African Queens

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homage to the women who, throughout the centuries, have influenced the history of Africa.


Kimpa Vita-Nsimba (1685-1706), “the Joan of Arc of the Kongo”

Kimpa Vita-Nsimba grew up during the tribal wars of the Kongo Kingdom. When she was very young, she was recognized as nganga marinda – in other words an intermediary between the human world and the spirits’ world. Then, over the years she acquired a power that threatened the King and the missionaries. In 1706, her and her family were sentenced to be burnt at the stakes as heretics. Kimpa Vita, who was later nicknamed “the Joan of Arc of the Kongo”, died at age 21 whispering Jesus’ name.
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Seh-Dong-Hong-Beh, the Leader of the Dahomey Amazons in the 19th century

Seh-Dong-Hong-Beh was the leader of the famous Dahomey Amazons. (Dahomey is what is now known as Benin.). In 1851, she led this all-female army that included more than 5,000 warriors. Their most famous battle was their attack against the Egba fortress of Abeokuta (in Nigeria). 1,200 Amazons were still part of Behanzin troops who belonged to the Dahomey King, at the end of the 19th century and fought against the French colonizers. They fought until death, preferring to burn their villages rather than to leave them to the colonizers.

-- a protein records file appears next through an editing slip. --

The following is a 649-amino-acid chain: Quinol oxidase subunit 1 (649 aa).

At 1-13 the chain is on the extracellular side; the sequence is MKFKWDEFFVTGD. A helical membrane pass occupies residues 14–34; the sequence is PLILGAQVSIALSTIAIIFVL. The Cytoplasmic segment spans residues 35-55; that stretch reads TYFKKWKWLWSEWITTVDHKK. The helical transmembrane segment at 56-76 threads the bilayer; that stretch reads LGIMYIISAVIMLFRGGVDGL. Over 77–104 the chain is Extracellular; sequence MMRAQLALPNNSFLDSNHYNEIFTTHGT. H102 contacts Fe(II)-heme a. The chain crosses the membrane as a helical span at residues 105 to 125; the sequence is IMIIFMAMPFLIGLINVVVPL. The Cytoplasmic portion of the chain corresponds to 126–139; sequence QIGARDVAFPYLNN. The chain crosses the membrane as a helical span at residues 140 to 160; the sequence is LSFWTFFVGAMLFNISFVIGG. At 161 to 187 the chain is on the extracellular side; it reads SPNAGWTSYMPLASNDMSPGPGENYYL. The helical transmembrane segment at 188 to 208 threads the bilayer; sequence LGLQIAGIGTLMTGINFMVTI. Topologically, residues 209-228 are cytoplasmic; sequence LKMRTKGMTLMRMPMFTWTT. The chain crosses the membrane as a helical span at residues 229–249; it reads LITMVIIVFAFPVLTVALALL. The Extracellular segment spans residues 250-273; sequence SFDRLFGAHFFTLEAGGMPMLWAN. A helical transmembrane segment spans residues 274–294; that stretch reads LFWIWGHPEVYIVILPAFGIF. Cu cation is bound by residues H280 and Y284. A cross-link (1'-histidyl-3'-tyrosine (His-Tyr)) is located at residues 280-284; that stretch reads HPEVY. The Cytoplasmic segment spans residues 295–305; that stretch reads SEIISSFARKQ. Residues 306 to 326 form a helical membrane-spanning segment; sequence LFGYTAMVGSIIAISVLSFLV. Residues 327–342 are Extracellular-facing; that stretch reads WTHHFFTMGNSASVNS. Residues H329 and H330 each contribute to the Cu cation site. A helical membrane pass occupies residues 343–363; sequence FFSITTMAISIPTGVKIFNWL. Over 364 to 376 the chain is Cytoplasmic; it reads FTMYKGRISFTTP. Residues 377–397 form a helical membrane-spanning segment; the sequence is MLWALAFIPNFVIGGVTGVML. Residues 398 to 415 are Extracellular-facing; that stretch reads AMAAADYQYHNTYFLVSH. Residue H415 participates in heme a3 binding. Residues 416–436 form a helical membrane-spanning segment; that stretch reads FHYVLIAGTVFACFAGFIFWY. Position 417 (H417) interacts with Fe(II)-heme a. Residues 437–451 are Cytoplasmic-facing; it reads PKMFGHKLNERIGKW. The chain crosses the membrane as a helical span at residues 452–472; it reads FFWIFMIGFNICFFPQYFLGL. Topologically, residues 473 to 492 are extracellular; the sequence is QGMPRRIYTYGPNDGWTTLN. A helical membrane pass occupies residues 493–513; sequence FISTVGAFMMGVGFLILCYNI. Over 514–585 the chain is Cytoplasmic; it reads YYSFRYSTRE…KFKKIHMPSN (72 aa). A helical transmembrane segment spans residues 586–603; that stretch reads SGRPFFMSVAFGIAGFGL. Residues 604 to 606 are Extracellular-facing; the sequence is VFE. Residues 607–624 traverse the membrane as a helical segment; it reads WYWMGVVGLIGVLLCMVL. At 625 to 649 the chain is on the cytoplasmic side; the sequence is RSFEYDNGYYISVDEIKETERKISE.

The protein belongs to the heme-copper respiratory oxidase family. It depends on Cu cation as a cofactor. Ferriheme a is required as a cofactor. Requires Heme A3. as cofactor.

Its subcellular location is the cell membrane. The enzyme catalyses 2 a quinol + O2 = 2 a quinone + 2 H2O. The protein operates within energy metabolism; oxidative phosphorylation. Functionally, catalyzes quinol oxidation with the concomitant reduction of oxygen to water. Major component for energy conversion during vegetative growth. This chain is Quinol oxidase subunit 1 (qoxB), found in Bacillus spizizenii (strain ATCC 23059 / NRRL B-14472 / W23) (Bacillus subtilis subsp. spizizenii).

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Cleopatra (69-30 BC), Queen of Egypt

Cleopatra is probably the most famous woman of the Antiquity. Considered as the last Pharaoh of Egypt, she was a very strong negotiator, and disturbingly beautiful. Pursuing a love affair with Caesar in 48 BC, she follows him to Rome. Caesar’s death brings her back to the hard reality of the fight led by the future August to annex Egypt. She then choses to commit suicide by making a snake bite her breast because she did not want to witness the invasion of Egypt.
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Abla Pokou, Queen of the Baoulé in the 18th century

Abla Pokou, an Ashanti princess, ruled over the Baoulé people of Ghana in the 18th century. She brought them to Côte d’Ivoire to help them escape a fratricidal war for power over the Ashanti Kingdom, in Ghana. The legend says that she had to sacrifice her child to cross a river with her people. She exclaimed then “Ba oulié” which means “the child is dead”. This name was given to her people and she ruled over them until 1760.
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